27.12.2016 | Mercator Research Institute on Global Commons and Climate Change (MCC) gGmbH
Researchers from the University of Hamburg in Germany, in collaboration with colleagues from the University of Aarhus in Denmark, have synthesized a new superconducting material by growing a few layers of an antiferromagnetic transition-metal chalcogenide on a bismuth-based topological insulator, both being non-superconducting materials.
While superconductivity and magnetism are generally believed to be mutually exclusive, surprisingly, in this new material, superconducting correlations...
Laser-driving of semimetals allows creating novel quasiparticle states within condensed matter systems and switching between different states on ultrafast time scales
Studying properties of fundamental particles in condensed matter systems is a promising approach to quantum field theory. Quasiparticles offer the opportunity...
Among the general public, solar thermal energy is currently associated with dark blue, rectangular collectors on building roofs. Technologies are needed for aesthetically high quality architecture which offer the architect more room for manoeuvre when it comes to low- and plus-energy buildings. With the “ArKol” project, researchers at Fraunhofer ISE together with partners are currently developing two façade collectors for solar thermal energy generation, which permit a high degree of design flexibility: a strip collector for opaque façade sections and a solar thermal blind for transparent sections. The current state of the two developments will be presented at the BAU 2017 trade fair.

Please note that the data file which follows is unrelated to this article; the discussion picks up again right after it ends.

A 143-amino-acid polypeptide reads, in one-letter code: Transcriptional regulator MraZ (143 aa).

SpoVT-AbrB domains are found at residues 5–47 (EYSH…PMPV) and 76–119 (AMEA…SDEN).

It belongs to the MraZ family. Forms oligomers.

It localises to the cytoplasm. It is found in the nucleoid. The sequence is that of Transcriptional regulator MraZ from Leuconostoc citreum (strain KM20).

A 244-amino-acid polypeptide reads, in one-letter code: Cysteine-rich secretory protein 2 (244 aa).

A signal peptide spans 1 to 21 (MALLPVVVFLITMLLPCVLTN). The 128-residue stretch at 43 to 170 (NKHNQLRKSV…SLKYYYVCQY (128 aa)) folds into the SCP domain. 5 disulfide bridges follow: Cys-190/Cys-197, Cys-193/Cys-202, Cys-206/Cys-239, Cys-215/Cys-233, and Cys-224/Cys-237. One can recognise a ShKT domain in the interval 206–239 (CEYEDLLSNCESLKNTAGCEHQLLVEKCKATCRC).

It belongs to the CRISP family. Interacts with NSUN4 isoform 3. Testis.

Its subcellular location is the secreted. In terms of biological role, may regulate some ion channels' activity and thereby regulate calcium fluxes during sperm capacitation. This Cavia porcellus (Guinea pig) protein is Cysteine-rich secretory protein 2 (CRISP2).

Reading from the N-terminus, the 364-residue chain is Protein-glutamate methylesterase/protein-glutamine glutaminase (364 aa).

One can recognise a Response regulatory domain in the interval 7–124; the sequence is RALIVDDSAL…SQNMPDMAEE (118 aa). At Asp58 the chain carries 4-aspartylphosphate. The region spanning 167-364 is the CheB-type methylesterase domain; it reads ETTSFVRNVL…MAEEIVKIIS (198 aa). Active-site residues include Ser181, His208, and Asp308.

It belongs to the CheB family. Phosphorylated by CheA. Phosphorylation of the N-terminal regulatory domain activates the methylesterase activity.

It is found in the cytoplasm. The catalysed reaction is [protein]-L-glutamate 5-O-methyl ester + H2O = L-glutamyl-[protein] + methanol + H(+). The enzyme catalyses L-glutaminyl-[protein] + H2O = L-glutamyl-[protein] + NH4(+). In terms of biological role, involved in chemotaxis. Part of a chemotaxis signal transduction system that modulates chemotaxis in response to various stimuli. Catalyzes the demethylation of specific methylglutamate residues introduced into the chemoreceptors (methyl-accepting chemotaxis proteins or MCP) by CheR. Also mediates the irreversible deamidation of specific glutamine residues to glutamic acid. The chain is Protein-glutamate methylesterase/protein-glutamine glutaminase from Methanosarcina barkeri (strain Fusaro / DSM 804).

As part of the “ArKol – development of architecturally highly integrated façade collectors with heat pipes” project, Fraunhofer ISE together with its partners...
At TU Wien, an alternative for resource intensive formwork for the construction of concrete domes was developed. It is now used in a test dome for the Austrian Federal Railways Infrastructure (ÖBB Infrastruktur).
Concrete shells are efficient structures, but not very resource efficient. The formwork for the construction of concrete domes alone requires a high amount of...
Many pathogens use certain sugar compounds from their host to help conceal themselves against the immune system. Scientists at the University of Bonn have now, in cooperation with researchers at the University of York in the United Kingdom, analyzed the dynamics of a bacterial molecule that is involved in this process. They demonstrate that the protein grabs onto the sugar molecule with a Pac Man-like chewing motion and holds it until it can be used. Their results could help design therapeutics that could make the protein poorer at grabbing and holding and hence compromise the pathogen in the host. The study has now been published in “Biophysical Journal”.
The cells of the mouth, nose and intestinal mucosa produce large quantities of a chemical called sialic acid. Many bacteria possess a special transport system...
10.01.2017 | Event News
09.01.2017 | Event News
05.01.2017 | Event News
17.01.2017 | Earth Sciences
17.01.2017 | Materials Sciences
17.01.2017 | Architecture and Construction